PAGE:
Monterey Car Week has been a hotbed of EV debuts this year with unveilings from Dodge, Acura, DeLorean and a host of other automakers. On Thursday, Lincoln revealed the Model L100, its futuristic foray into electrified mobility, which draws inspiration from the company’s very first luxury sedan, the 1922 Model L.
Like its pre-Depression predecessor, the Model L100 exhibits a shocking degree of opulence. “Next generation battery cell and pack technologies,” read the Thursday release, will deliver “game changing energy density,” while the steering wheel will be replaced with a “jewel-inspired chess piece controller that captures light and depth by redefining the vehicle controls inside the cabin.” That fancy yoke won’t be much use for actual steering thanks to the vehicle’s theoretical autonomous driving capabilities taking care of the navigating.
Lincoln Motor Comapny
“Concept vehicles allow us to reimagine and illustrate how new experiences can come to life with the help of advanced technologies and allow our designers more creative freedom than ever before,” Anthony Lo, Ford’s chief design officer, in a statement. “With the Model L100, we were able to push the boundaries in ways that evolve our Quiet Flight brand DNA and change the way we think about Lincoln designs of tomorrow.”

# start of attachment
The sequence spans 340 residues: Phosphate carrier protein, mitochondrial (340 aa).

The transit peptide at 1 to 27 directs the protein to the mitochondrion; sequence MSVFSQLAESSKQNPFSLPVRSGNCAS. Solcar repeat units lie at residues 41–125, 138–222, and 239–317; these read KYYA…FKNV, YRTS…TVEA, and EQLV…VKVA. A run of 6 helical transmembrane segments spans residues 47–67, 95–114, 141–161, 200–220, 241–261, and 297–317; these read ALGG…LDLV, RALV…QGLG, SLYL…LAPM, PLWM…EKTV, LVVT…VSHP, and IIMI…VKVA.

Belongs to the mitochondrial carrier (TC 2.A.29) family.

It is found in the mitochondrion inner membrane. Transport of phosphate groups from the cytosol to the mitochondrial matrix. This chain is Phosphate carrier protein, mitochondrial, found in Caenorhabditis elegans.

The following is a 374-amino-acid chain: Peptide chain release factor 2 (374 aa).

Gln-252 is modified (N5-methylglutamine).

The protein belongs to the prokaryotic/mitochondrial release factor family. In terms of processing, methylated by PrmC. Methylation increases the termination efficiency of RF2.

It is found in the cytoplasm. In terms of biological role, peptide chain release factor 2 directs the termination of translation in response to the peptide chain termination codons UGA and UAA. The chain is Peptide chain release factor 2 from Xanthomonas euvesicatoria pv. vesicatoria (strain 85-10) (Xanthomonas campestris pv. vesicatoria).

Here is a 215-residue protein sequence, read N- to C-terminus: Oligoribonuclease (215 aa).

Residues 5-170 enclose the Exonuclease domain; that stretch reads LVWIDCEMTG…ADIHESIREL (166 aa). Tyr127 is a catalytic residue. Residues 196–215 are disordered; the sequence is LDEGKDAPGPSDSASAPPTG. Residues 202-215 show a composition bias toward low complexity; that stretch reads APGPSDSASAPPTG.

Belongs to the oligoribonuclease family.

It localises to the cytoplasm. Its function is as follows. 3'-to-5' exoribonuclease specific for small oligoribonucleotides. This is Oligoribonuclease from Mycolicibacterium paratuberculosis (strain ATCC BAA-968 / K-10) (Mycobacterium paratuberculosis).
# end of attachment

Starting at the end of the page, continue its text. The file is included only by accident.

Lincoln Motor Comapny
Other fantastical design details include animal-free interiors with front row seats that can flip to face the rear passengers (good thing the car’s driving itself), a digital floor and canopy that can project realistic animated scenes onto the floor and ceiling, a full-length hinged glass roof and reverse-hinged doors that open up like a lily.
There’s no word yet on when the production vehicle spawned from this concept will arrive. Unfortunately many of the ideas presented here will inevitably be cut, going the way of Mercedes’ awesome, Avatar-inspired trunk hatch wigglers.All products recommended by Engadget are selected by our editorial team, independent of our parent company. Some of our stories include affiliate links. If you buy something through one of these links, we may earn an affiliate commission.